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Designated Landmarks

J.J. Beasley-Sheeder Drug
372 Main Street

Landmark Designation: 1990

Construction Date: 1886

Architectural Style: 19th Century Commercial

In 1860, James Jackson Beasley came to Denver from Missouri with a large herd of beef cattle to sell. During the next six years he sold livestock, making three trips to Missouri to buy more stock. In 1863, he brought his family to Colorado and located on a farm in Jefferson County. He became County Commissioner and promoted better roads and irrigation projects. In the winter of 1871, Beasley bought 240 acres on Boulder creek and relocated his family there, beginning the long tradition of Beasley families in this area. J.J. Beasley was an early promoter of irrigation projects for the Lefthand and Boulder Creek Districts.

J.J. Beasley purchased the property at 372 Main Street in 1886, constructed the building and sold the property and building in 1887. During the next several years, the building changed hands and in 1945, Gaylord Sheeder purchased the building.

Gaylord Sheeder got his start in the pharmacy business at a local drug store while still a high school student in Guthrie Center, Iowa. After graduating from high school in 1930, he attended Capital Commercial College of Pharmacy in Des Moines. After a year in Des Moines, he decided to move to the Capital College of Pharmacy in Denver. Gaylord and his wife, Margaret lived in Boulder for a year and a half before moving to La Junta where Mr. Sheeder worked at the La Junta Drugstore for nine months. They then moved to Lamar for a short period before moving to Florence for eight years then to Loveland. After a short stay in Loveland, they moved back to Boulder, all these moves coming in his first ten years as a pharmacist.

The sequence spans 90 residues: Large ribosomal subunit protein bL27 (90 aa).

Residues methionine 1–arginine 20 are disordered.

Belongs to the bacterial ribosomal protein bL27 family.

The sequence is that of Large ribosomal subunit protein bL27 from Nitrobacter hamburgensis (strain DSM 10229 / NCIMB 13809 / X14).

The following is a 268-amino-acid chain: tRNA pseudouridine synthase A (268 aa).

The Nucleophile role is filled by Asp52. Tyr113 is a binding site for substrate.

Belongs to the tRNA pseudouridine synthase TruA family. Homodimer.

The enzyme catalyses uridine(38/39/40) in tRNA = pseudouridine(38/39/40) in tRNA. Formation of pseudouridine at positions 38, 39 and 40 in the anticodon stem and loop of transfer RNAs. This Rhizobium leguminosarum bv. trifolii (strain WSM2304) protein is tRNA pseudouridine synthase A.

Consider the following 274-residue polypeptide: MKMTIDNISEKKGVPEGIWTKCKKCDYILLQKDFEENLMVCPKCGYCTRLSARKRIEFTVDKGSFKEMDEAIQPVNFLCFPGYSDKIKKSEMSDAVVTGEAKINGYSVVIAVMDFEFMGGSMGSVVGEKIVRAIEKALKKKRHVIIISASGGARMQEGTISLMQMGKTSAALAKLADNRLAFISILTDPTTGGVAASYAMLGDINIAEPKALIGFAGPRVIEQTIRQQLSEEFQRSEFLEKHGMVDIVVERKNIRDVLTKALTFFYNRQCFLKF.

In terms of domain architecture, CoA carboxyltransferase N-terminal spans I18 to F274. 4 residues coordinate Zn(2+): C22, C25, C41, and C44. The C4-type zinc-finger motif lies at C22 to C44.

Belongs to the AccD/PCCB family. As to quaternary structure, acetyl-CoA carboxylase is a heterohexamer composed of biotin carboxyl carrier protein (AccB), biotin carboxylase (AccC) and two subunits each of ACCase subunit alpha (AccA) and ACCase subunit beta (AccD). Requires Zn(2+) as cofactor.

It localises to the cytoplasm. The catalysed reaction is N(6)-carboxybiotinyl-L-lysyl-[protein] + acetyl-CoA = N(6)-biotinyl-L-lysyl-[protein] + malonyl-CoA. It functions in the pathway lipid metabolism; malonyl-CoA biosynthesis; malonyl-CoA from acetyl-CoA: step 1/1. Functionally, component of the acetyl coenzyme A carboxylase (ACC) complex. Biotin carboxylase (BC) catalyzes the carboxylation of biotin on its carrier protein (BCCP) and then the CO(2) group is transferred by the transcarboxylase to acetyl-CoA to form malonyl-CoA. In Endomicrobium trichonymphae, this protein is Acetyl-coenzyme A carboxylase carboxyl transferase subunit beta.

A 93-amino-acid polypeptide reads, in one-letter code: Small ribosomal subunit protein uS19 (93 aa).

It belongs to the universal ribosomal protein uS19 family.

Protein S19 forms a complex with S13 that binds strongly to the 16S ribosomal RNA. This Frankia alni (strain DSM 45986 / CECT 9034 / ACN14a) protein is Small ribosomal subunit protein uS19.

In 1945, Sheeder heard that a Longmont pharmacy was for sale. He bought the business and opened on July 1st. In time the store's work force grew to twelve employees to handle the soda fountain and retail sales. By 1950, though, the fountain was closed and the number of workers had shrunk to three.

Over the years, Sheeder Pharmacy became a downtown institution known for friendly service. An era of family-run drugstores, including Lute's and Longmont Drug, came to a close in July, 1987 when Gaylord Sheeder decided to retire and closed the pharmacy.

Reference
HPC 1990-1